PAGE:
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Retirement living offers multitude of choices


Retirement living offers multitude of choices

There is a lot to think about when moving to retirement living. LESA MACPHERSON lists some of the questions to ask when choosing a retirement village.

Right-sizing is the new term for downsizing but there are many things that should be carefully thought through before progressing with your retirement living decision.

Lifestyle choices and financial costs are equally important. Emotions must be taken into account.

Visit a variety of villages and picture yourself in each of them. Talk to residents, as well as friends and family.

Here are some of the questions to be asking:

How will you continue to include your loved ones in your life at the village you choose? Will you be close to friends and family? Can they stay overnight for a short visit? Are pets allowed?  Does the Village include bus/transport services?

An engaging lifestyle is an important consideration. Can you keep up your favourite hobbies or learn new ones? What clubs/social groups/activities are offered?

Can you afford the ongoing costs, not just entry costs? Understand what they are.

What happens with any capital gain on the unit? Some allow no gain while some share it equally with the operator.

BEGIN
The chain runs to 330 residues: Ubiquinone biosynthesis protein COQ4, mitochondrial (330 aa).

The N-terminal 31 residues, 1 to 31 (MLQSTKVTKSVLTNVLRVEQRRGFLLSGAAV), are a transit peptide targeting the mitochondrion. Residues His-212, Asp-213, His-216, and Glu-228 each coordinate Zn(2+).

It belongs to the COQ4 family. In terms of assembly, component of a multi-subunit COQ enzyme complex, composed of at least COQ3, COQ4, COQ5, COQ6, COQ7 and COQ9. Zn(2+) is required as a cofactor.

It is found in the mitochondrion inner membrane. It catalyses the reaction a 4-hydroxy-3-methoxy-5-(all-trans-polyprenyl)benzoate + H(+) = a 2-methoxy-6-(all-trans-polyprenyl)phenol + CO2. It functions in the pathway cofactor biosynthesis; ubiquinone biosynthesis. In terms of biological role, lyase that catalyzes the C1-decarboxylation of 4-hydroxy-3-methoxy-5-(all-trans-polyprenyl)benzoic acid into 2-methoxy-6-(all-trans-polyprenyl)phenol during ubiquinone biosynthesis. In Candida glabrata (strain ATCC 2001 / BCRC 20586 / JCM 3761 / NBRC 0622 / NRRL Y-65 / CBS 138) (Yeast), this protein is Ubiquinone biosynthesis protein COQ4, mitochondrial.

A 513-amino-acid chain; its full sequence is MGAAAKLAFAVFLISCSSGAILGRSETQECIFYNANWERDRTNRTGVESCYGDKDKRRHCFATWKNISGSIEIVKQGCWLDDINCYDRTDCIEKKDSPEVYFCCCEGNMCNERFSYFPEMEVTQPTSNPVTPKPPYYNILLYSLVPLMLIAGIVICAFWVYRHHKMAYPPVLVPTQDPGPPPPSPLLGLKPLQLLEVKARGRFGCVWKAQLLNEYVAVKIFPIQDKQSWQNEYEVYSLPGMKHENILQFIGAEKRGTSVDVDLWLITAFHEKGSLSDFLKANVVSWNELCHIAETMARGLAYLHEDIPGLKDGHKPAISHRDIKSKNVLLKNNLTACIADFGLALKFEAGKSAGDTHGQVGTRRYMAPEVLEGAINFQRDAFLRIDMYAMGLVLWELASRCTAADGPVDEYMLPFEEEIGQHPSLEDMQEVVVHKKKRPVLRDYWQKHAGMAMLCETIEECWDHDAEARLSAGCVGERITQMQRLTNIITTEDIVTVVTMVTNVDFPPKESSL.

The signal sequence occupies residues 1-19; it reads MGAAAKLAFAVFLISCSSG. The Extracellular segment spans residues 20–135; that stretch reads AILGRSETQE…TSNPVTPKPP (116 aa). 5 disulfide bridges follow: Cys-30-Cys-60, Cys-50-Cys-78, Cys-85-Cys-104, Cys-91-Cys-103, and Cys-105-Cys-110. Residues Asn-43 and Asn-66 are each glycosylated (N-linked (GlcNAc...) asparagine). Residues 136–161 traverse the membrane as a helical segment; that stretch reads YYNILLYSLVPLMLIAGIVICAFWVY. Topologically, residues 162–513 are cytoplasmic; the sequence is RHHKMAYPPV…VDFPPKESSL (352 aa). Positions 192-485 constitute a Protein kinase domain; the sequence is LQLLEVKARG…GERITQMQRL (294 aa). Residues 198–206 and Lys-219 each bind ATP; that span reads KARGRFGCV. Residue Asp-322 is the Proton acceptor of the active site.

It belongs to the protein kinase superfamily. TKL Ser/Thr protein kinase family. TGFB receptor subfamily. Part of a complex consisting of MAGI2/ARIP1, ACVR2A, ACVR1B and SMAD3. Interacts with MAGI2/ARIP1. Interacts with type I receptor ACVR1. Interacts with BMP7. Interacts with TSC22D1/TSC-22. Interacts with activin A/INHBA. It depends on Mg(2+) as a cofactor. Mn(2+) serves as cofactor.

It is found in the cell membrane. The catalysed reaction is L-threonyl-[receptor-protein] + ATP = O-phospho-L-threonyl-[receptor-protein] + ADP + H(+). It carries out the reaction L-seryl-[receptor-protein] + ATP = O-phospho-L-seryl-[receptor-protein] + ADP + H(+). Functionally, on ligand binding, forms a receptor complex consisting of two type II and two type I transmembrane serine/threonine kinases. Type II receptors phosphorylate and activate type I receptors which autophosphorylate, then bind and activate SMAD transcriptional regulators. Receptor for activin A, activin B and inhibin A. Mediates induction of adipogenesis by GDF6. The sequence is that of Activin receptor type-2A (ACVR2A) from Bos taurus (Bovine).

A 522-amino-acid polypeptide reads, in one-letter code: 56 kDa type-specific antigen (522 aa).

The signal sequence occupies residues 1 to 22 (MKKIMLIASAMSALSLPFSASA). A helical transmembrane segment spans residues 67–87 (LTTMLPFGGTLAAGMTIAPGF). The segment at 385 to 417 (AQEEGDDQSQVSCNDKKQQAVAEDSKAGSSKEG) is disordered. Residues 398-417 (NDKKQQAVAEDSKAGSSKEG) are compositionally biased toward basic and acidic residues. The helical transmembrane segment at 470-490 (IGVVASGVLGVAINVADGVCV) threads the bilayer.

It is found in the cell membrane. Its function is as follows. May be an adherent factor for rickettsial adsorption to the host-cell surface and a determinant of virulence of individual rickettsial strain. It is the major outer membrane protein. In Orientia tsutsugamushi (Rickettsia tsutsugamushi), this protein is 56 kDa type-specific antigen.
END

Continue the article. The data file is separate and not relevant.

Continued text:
What are the renovation or refurbishment requirements or obligations on exit? Exit Fees – What are they? How are they calculated? If you leave the Retirement Village what are your entitlements? How soon would they be paid?

What sort of contract are you entering into – freehold, lease, licence to reside?

What arrangements are there for ill health/support/hospitalisation if needed?

Ongoing care, can you stay in the village, or do you have to move elsewhere?  Consider the costs of transitioning.

Home Help and Aged Care is a vital consideration. Plan these sooner rather than later. What options are available?

Do you prefer new, or established accommodation?  High-rise? A garden? Take time to view a variety of options. If possible, look closely at floor plans and view lived in areas, not just a display unit.

Ask about the demographics of each option – does the age range of other occupants suit you?

If you are still partnered, would fees be manageable if you become single through separation or death?

Can you maintain your own garden? How would the area be modified for your pet?

What’s covered in the GSC (General Service Charge)? Do you pay for electricity, gas, water, internet separately? Are these shared, or are they individual costs?

Can you meet the on-site manager? Do you relate well? What involvement does the residents committee have? How are disputes resolved in the village?

Is the security in the village suitable for you?

What arrangements are in place for maintenance of unit, community facilities, grounds/common areas. Are meals or a dining area available?

When are village staff on duty? How often is there a nurse on duty? Who responds to emergency call buttons? Are these provided?

Review amenities and services, such as wheelchair access, physio, exercise and relaxation classes, gym equipment, pool, spa, hairdresser, men’s shed, library etc.

The State Government in its retirement village documentation strongly recommends obtaining Independent legal advice prior to signing a retirement village contract.

When entering into any contract always use a lawyer with extensive experience in that area – not a generalist lawyer or conveyancer.

 Lesa Macpherson is from Elder Law, experts in retirement village contracts. Call 1800 328 952 or visit or

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